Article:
What is Depression?
Depression is a mood disorder that can affect anyone of any age. There is no one cause of depression, but traumatic events, genetics, and family history may all play a role in its onset. Depression goes beyond just feeling sad. It is normal to feel down after losing a job, ending a relationship, or experiencing the loss of a loved one. Depression occurs when you cannot get past those feelings after extended amounts of time. The world may seem colorless. You may find yourself thinking degrading personal thoughts, or about ending your life. Many people believe they can overcome these feelings by themselves, but it is vital to know that you do not need to suffer alone. There are many proven treatment options available to return you to a vibrant life.
Depression’s symptoms vary by the individual, and depend on age, gender, or culture. It is important to remember that depression effects both the mind and the body. This means that symptoms can be both psychological and physical.
- Decreased mood
- Feelings of worthlessness
- Difficulty concentrating or making decisions
- Loss of interest in formerly pleasurable activities
- Feelings of hopelessness or guilt
- Suicidal thoughts
- Homicidal thoughts
- Weight loss or gain
- Lack of energy or restlessness
- Slowed movements (observable by others)
- Increases or decreases in sleep
- Changes in appetite
Depression can be treated using medication, therapy techniques, or a combination of both. Therapy, one of the most common depression treatments, allows you to voice your thoughts in a safe, non-judgmental place. It can be hard for some people to find the motivation to begin therapy; but taking the first step to schedule an appointment means the beginning of your journey to feeling better. There are a variety of therapy strategies, including cognitive behavioral therapy, and motivational interviewing.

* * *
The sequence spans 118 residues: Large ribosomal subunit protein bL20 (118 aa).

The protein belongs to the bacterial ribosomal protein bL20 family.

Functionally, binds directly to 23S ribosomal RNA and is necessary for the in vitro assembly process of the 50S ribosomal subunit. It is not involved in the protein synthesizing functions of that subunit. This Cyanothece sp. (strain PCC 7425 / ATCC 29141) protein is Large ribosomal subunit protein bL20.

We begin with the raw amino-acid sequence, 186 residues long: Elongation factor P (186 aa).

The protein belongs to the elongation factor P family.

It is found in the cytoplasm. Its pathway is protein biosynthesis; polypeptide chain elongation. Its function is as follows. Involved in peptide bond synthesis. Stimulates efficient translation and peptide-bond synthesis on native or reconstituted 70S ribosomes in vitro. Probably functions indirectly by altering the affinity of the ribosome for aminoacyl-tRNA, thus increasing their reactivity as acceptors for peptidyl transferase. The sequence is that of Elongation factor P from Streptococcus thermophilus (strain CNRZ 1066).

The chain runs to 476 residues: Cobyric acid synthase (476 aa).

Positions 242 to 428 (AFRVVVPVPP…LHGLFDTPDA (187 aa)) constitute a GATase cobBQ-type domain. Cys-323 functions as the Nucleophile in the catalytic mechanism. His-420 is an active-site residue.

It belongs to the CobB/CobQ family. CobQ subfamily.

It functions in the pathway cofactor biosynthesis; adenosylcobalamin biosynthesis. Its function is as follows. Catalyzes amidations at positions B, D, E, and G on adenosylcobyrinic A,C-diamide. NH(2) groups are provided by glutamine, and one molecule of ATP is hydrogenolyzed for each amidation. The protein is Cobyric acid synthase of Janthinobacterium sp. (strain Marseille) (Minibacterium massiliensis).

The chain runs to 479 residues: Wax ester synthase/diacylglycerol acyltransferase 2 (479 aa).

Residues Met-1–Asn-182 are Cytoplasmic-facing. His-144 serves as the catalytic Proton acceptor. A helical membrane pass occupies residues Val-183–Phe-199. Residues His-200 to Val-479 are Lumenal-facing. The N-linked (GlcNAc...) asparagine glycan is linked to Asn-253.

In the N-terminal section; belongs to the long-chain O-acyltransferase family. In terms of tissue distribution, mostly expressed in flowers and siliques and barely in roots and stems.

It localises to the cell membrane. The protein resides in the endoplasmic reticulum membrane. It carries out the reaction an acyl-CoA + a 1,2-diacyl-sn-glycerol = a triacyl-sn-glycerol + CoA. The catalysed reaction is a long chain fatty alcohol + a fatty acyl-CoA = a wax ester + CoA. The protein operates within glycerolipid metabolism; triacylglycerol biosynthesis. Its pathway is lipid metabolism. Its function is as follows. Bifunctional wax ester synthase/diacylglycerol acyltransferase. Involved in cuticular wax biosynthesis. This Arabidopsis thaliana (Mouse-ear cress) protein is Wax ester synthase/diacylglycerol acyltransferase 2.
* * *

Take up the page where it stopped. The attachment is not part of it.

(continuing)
Cognitive behavioral therapy (CBT)is an evidence-based approach that identifies and changes unhelpful patterns of thinking or behaving. Instead of examining the past, CBT focuses on current life events to identify healthy coping strategies for the future. CBT is often completed over a relatively short period of time. However, the insights gained during those sessions provide life-long tools that can help prevent depression from relapsing.
Motivational interviewing (MI)honors a person’s autonomy and encourages them to reform negative behaviors. MI is very goal focused and relies upon the individuals desire for change. The therapist’s role is to provide insight into all aspects of the conflict, but ultimately allow the client to make their own decisions. This greatly empowers the individual, as it lets them know they have the intrinsic tools to facilitate changes that better their lives.
For some people, medication and therapy are not enough to cure depression. These cases, called resistant depression, can be treated via transcranial magnetic stimulation, or TMS. This procedure is non-invasive. It is carried out by activating strong magnetic fields around the areas of the brain involved in depression. There are very few side effects to TMS, which makes it ideal for many patients. TMS is often carried out multiple times a week, over several weeks. This, like every other depression treatment, is also dependent on the individual and their doctor.